In study II, four of the athletes showed the same tendency as the participant 12 (study I). After an initial adaptation phase, in which the AOPU values dropped, the values became relatively stable, and were clearly lower at the end of the study than at the beginning. In three of the four participants, the morning values after the adjustment phase always exceeded the evening values. In the fourth participant, this was the case only on the last two days; prior to that, the morning values were lower than the evening ones. The higher morning values can be explained by the overnight recovery phase. The fourth participant organized the training camp and thus experienced high physical stress particularly at the beginning. The low morning values are thus possibly an expression of physical stress. As it happened, the one employed participant was also less physically fit. For the relatively high physical stress, the AOP reserves are apparently not sufficient.

In summary, it can be stated that the parameter AOPU is more sensitive than the parameter AOPtotal. For the parameter AOPU, individual curves are shown which indicate a correlation between psychological and physical stress, which were confirmed by the subjective stress level (data not shown). Under continuous physical stress, the AOPU decreases continuously. This is where preventive measures can be started, e.g., antioxidative diet (consumption of compounds with high AOP) and measures to counteract stress (e.g., sleep, recovery). Further studies are planned, in order to examine this connection, and simultaneously analyze individual interdependencies and introduce AOPU monitoring.


Jackson MJ. An overview of methods for assessment of free radical activity in biology. Proc Nutr Soc. 1999;58(4):1001-6. DOI: 10.1017/S0029665199001317 External link
Halliwell B. Biochemistry of oxidative stress. Biochem Soc Trans. 2007;35(Pt 5):1147-50. DOI: 10.1042/BST0351147 External link
Borunov EV, Smirnova LP, Shchepetkin IA, Lankin VZ, Vasil'ev NV. Vysokaia aktivnost' antioksidantnykh fermentov v opukholi kak faktor “izbeganiia kontrolia” immunnoi sistemy. High activity of antioxidant enzymes in a tumor as a factor of “avoidance of control” in the immune system. Biull Eksp Biol Med. 1989;107(4):467-9.
Grimble RF. Effect of antioxidative vitamins on immune function with clinical applications. Int J Vitam Nutr Res. 1997;67(5):312-20.
Seidel C, Boehm V, Vogelsang H, Wagner A, Persin C, Glei M, Pool-Zobel BL, Jahreis G. Influence of prebiotics and antioxidants in bread on the immune system, antioxidative status and antioxidative capacity in male smokers and non-smokers. Br J Nutr. 2007;97(2):349-56. DOI: 10.1017/S0007114507328626 External link
Davies KJ, Quintanilha AT, Brooks GA, Packer L. Free radicals and tissue damage produced by exercise. Biochem Biophys Res Commun. 1982;107(4):1198-205. DOI: 10.1016/S0006-291X(82)80124-1 External link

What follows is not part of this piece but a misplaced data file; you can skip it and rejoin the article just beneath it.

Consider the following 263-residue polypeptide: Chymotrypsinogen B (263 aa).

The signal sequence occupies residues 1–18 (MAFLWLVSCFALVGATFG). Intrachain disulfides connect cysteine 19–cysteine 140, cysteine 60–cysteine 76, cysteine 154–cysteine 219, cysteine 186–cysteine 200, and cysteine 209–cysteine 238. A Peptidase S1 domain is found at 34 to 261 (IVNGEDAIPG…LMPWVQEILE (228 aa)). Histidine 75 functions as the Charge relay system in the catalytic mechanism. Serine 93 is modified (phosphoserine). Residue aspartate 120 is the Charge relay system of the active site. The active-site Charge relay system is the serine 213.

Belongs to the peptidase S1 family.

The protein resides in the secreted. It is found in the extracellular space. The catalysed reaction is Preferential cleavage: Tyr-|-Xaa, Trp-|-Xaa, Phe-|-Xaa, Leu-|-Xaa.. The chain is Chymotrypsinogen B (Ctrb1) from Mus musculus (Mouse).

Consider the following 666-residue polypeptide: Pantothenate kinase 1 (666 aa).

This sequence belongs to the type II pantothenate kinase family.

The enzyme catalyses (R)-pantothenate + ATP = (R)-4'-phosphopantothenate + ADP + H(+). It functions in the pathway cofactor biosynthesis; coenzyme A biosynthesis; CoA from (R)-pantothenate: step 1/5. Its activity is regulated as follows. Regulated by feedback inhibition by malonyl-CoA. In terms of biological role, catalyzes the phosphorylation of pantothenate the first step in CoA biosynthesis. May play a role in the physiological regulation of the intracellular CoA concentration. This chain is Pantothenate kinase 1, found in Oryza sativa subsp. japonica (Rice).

Sastre J, Asensi M, Gascó E, Pallardó FV, Ferrero JA, Furukawa T, Viña J. Exhaustive physical exercise causes oxidation of glutathione status in blood: prevention by antioxidant administration. Am J Physiol. 1992;263(5 Pt 2):R992-5.
Askew EW. Work at high altitude and oxidative stress: antioxidant nutrients. Toxicology. 2002;180(2):107-19. DOI: 10.1016/S0300-483X(02)00385-2 External link
Fielding RA, Manfredi TJ, Ding W, Fiatarone MA, Evans WJ, Cannon JG. Acute phase response in exercise. III. Neutrophil and IL-1 beta accumulation in skeletal muscle. Am J Physiol. 1993;265(1 Pt 2):R166-72.
Winrow VR, Winyard PG, Morris CJ, Blake DR. Free radicals in inflammation: second messengers and mediators of tissue destruction. Br Med Bull. 1993;49(3):506-22.
Arterbery VE, Pryor WA, Jiang L, Sehnert SS, Foster WM, Abrams RA, Williams JR, Wharam MD Jr, Risby TH. Breath ethane generation during clinical total body irradiation as a marker of oxygen-free-radical-mediated lipid peroxidation: a case study. Free Radic Biol Med. 1994;17(6):569-76. DOI: 10.1016/0891-5849(94)90096-5 External link
Zinov'eva VN, Ostrovskii OV. Svobodno-radikal'noe okislenie DNK i ego biomarker okislennyi guanozin (8-oxodG). Free radical oxidation of DNA and its biomarker oxidized guanosine(8-oxodG). Vopr Med Khim. 2002;48(5):419-31.
Darvin ME, Fluhr JW, Caspers P, van der Pool A, Richter H, Patzelt A, Sterry W, Lademann J. In vivo distribution of carotenoids in different anatomical locations of human skin: comparative assessment with two different Raman spectroscopy methods. Exp Dermatol. 2009;18(12):1060-3. DOI: 10.1111/j.1600-0625.2009.00946.x External link
Darvin ME, Haag S, Meinke M, Zastrow L, Sterry W, Lademann J. Radical production by infrared A irradiation in human tissue. Skin Pharmacol Physiol. 2010;23(1):40-6. DOI: 10.1159/000257262 External link